• Car registration;
  • Regular child care costs;
  • Monthly subscription fees;
  • Insurance payments.
 

Variable expenses change from month-to-month, meaning you will pay a different amount for each bill:

  • Utility bills, if calculated based on usage;
  • Grocery costs;
  • Entertainment costs;
  • Charity and gift costs;
  • Petrol costs;
  • Credit card costs, if you pay off your statement before its due date;
  • Regular household expenses.

Aside from these, you will also have unexpected costs that will pop up from time to time. While infrequent, it’s as important to budget for these as it is for fixed and variable expenses:

  • Unexpected car maintenance and repair costs;
  • Emergency medical bills;
  • Unforeseen veterinary costs;
  • Household emergencies (e.g. blocked plumbing).

Tip: Check back over bills and bank statements from the past 12 months to ensure you record all expenses correctly. If your utility bills fluctuate each quarter, you should base the average expense on the highest bill you’ve received. This will ensure you aren’t under-budgeting. 

3. Decide on a spending limit

Analysing your income and expenses will give you an idea of your spending habits. Whether you splurge on clothing or love to dine at fancy restaurants, we all have a guilty pleasure when it comes to spending. It’s important not to deprive yourself of these when budgeting, as it can cause you to become unmotivated with your financial goals.

Once you subtract your total expenses from your income, you’ll be left with a chunk of money for spending (and saving). A smart way to set your spending limit whilst considering savings is to budget your desired savings amount as an expense.

It’s a good idea to think of your spending money as your ‘wants’. Whether it’s entertainment, takeaway, or general hobbies that you like to spend your money on, have a rough idea of your spending plan for the week, fortnight, or month – depending on pay frequency. This will ensure you have enough set aside to cover your spending without touching your savings.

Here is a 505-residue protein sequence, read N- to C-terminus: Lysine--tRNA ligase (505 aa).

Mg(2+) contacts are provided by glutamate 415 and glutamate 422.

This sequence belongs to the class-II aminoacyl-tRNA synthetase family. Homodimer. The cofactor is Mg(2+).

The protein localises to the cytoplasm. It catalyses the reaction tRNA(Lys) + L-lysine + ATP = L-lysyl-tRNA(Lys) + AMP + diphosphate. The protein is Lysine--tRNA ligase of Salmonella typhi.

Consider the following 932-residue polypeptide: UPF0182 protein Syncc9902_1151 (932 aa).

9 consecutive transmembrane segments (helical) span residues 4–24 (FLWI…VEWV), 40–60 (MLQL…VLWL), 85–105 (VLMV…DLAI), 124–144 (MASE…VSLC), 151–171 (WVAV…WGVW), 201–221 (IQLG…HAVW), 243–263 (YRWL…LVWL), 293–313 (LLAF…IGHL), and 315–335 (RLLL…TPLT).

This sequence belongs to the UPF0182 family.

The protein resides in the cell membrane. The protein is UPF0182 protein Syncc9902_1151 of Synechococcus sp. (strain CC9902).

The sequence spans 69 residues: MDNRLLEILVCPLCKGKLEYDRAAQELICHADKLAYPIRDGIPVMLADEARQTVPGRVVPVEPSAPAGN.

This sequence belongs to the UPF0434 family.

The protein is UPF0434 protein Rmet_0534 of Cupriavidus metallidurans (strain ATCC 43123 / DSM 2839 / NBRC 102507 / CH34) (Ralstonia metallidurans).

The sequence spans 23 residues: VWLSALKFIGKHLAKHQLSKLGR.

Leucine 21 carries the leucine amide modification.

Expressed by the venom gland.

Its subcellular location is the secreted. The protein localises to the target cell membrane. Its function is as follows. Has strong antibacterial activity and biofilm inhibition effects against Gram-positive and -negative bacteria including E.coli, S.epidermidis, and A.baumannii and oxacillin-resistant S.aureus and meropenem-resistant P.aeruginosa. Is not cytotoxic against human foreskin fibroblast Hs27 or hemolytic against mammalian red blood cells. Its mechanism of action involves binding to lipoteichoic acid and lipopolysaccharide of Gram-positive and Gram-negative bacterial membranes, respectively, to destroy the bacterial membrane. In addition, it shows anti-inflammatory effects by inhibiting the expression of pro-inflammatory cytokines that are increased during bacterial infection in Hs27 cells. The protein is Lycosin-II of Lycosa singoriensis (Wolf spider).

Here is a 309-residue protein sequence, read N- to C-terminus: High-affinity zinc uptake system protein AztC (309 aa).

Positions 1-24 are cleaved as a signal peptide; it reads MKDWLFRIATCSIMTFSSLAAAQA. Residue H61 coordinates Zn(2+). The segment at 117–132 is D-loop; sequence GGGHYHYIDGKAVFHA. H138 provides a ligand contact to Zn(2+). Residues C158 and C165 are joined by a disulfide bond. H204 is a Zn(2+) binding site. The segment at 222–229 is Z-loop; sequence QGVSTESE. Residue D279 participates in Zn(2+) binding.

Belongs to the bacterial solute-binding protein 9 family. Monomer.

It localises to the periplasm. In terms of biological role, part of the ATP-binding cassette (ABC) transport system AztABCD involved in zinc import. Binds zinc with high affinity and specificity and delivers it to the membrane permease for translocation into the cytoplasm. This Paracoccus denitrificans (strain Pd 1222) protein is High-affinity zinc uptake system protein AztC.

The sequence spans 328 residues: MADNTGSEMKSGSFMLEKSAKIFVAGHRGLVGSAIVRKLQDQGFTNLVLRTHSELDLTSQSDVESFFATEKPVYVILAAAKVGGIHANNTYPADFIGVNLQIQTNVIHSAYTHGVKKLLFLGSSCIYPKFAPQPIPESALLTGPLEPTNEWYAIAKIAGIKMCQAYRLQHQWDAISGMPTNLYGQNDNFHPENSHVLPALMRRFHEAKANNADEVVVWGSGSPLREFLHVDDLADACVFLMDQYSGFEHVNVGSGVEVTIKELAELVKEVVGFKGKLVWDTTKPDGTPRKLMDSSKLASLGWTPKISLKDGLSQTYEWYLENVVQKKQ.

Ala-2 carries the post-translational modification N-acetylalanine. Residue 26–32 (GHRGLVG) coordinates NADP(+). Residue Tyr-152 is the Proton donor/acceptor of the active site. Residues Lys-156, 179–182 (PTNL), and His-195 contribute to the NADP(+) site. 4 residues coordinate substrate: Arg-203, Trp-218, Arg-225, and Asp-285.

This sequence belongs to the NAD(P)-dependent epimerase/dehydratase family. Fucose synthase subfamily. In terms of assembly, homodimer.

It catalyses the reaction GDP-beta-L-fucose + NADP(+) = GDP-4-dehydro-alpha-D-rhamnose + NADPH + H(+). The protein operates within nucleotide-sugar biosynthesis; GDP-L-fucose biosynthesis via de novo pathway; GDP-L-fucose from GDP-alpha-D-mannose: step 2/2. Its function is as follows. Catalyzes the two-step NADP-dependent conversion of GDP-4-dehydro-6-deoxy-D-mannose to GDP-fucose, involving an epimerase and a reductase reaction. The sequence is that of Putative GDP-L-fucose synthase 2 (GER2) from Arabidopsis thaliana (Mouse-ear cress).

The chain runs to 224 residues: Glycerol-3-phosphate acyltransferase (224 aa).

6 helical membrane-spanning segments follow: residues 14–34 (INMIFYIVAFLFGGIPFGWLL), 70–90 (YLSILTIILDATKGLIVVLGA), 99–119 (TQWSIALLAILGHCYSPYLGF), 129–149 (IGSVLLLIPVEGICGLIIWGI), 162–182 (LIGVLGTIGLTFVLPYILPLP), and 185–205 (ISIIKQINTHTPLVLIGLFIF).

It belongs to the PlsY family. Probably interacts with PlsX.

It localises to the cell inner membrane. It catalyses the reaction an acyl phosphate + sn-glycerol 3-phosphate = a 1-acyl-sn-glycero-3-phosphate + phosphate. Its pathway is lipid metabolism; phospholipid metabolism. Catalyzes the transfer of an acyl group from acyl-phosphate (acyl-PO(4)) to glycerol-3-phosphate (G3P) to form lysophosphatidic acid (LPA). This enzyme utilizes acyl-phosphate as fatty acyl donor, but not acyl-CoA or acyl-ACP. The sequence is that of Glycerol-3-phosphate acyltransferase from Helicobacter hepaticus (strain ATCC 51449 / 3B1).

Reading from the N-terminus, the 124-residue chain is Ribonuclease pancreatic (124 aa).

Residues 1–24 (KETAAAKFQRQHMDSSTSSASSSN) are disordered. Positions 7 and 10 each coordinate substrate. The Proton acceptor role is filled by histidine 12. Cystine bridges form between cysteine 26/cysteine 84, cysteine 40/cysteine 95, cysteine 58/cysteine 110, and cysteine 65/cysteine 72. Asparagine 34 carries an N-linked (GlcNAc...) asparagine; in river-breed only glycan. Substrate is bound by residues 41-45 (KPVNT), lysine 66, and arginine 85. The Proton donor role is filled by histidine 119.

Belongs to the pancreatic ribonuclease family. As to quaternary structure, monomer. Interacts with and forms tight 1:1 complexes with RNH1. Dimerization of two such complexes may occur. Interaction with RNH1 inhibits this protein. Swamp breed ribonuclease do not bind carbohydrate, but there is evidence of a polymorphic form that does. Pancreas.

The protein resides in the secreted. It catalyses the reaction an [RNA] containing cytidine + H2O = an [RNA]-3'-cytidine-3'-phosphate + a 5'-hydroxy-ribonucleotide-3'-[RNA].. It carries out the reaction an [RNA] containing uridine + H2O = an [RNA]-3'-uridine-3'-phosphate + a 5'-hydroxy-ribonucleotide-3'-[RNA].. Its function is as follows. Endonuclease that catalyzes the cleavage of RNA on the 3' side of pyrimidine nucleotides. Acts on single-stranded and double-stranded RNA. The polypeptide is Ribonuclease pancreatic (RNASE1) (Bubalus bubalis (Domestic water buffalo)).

Tip: If you find your expenses are decreasing, assign the extra cash in your account to savings rather than spending.

4. Plan your savings goal/s

Whether you’re saving for a house deposit or an overseas trip, it’s great to have a savings goal that you’re working towards. Figure out how much money you need to achieve your goal, and in what time frame you’re hoping to reach it. Using this desired time frame and your income frequency, calculate how much you’ll need to set aside to achieve your goal on time. Both short-term and long term financial goals are great to have, as they keep you motivated with your money management. 

It’s also a smart idea to have a ‘rainy day’ fund. Setting aside a small amount of money each pay to cover emergencies and unexpected costs can save you when you’re hit with unforeseen expenses. 

5. Re-evaluate from time to time

Your financial situation will change over time. You might get a pay rise at work, or take out a loan to purchase a new car. Each time your income or expenses change, you should adjust your budget to reflect this. Earning more income could mean putting more money towards repaying debts, or adding more into your savings account each pay. 

Tip: Take your budget one step further by creating separate accounts for your money. For example, you might set up a transaction account for bills and expenses, another for everyday spending, and a savings account to earn bonus interest that you won’t touch. Use these accounts to set up automatic transfers and withdrawals to cover bills and regular expenses. 

Final note

Budgeting is an excellent way to stay on top of your finances and ensure you are being smart with your money. Whether you use a downloadable planner, create your own spreadsheet, or handwrite your budget, finding what works best for you is the first step to achieving your financial goals. 

If you’re looking for more information on budgeting and other financial tips, check out our other articles here